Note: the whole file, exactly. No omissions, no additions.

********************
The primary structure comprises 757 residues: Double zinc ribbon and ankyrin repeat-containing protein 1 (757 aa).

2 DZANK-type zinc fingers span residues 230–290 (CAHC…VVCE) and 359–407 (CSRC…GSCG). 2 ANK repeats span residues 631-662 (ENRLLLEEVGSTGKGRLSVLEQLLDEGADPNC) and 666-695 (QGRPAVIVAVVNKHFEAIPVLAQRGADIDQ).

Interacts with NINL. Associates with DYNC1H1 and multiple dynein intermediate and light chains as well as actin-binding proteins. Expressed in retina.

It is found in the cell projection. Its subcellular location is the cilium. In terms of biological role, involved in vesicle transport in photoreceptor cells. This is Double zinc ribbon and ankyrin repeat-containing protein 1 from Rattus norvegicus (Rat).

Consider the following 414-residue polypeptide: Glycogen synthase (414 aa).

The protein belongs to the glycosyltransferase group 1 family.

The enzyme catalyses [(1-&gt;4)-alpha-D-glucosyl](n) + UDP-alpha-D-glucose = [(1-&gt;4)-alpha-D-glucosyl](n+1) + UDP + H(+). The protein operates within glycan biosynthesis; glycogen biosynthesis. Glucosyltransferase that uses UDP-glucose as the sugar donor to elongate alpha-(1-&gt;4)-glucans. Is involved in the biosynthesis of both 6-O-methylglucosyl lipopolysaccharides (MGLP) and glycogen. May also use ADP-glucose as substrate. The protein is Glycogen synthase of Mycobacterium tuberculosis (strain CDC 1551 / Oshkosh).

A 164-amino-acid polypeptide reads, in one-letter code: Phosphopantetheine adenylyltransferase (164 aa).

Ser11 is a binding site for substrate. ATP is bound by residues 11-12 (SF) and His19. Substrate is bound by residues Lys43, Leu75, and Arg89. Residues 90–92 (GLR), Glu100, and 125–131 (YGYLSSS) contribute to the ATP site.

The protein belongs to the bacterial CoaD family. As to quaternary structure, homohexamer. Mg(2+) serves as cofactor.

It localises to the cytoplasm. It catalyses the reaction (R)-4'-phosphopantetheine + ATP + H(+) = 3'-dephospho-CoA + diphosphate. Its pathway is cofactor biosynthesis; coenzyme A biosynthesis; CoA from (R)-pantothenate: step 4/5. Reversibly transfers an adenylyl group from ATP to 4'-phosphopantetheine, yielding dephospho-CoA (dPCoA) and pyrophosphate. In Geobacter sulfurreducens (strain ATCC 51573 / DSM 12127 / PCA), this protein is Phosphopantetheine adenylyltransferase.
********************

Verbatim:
The primary structure comprises 757 residues: Double zinc ribbon and ankyrin repeat-containing protein 1 (757 aa).

2 DZANK-type zinc fingers span residues 230–290 (CAHC…VVCE) and 359–407 (CSRC…GSCG). 2 ANK repeats span residues 631-662 (ENRLLLEEVGSTGKGRLSVLEQLLDEGADPNC) and 666-695 (QGRPAVIVAVVNKHFEAIPVLAQRGADIDQ).

Interacts with NINL. Associates with DYNC1H1 and multiple dynein intermediate and light chains as well as actin-binding proteins. Expressed in retina.

It is found in the cell projection. Its subcellular location is the cilium. In terms of biological role, involved in vesicle transport in photoreceptor cells. This is Double zinc ribbon and ankyrin repeat-containing protein 1 from Rattus norvegicus (Rat).

Consider the following 414-residue polypeptide: Glycogen synthase (414 aa).

The protein belongs to the glycosyltransferase group 1 family.

The enzyme catalyses [(1-&gt;4)-alpha-D-glucosyl](n) + UDP-alpha-D-glucose = [(1-&gt;4)-alpha-D-glucosyl](n+1) + UDP + H(+). The protein operates within glycan biosynthesis; glycogen biosynthesis. Glucosyltransferase that uses UDP-glucose as the sugar donor to elongate alpha-(1-&gt;4)-glucans. Is involved in the biosynthesis of both 6-O-methylglucosyl lipopolysaccharides (MGLP) and glycogen. May also use ADP-glucose as substrate. The protein is Glycogen synthase of Mycobacterium tuberculosis (strain CDC 1551 / Oshkosh).

A 164-amino-acid polypeptide reads, in one-letter code: Phosphopantetheine adenylyltransferase (164 aa).

Ser11 is a binding site for substrate. ATP is bound by residues 11-12 (SF) and His19. Substrate is bound by residues Lys43, Leu75, and Arg89. Residues 90–92 (GLR), Glu100, and 125–131 (YGYLSSS) contribute to the ATP site.

The protein belongs to the bacterial CoaD family. As to quaternary structure, homohexamer. Mg(2+) serves as cofactor.

It localises to the cytoplasm. It catalyses the reaction (R)-4'-phosphopantetheine + ATP + H(+) = 3'-dephospho-CoA + diphosphate. Its pathway is cofactor biosynthesis; coenzyme A biosynthesis; CoA from (R)-pantothenate: step 4/5. Reversibly transfers an adenylyl group from ATP to 4'-phosphopantetheine, yielding dephospho-CoA (dPCoA) and pyrophosphate. In Geobacter sulfurreducens (strain ATCC 51573 / DSM 12127 / PCA), this protein is Phosphopantetheine adenylyltransferase.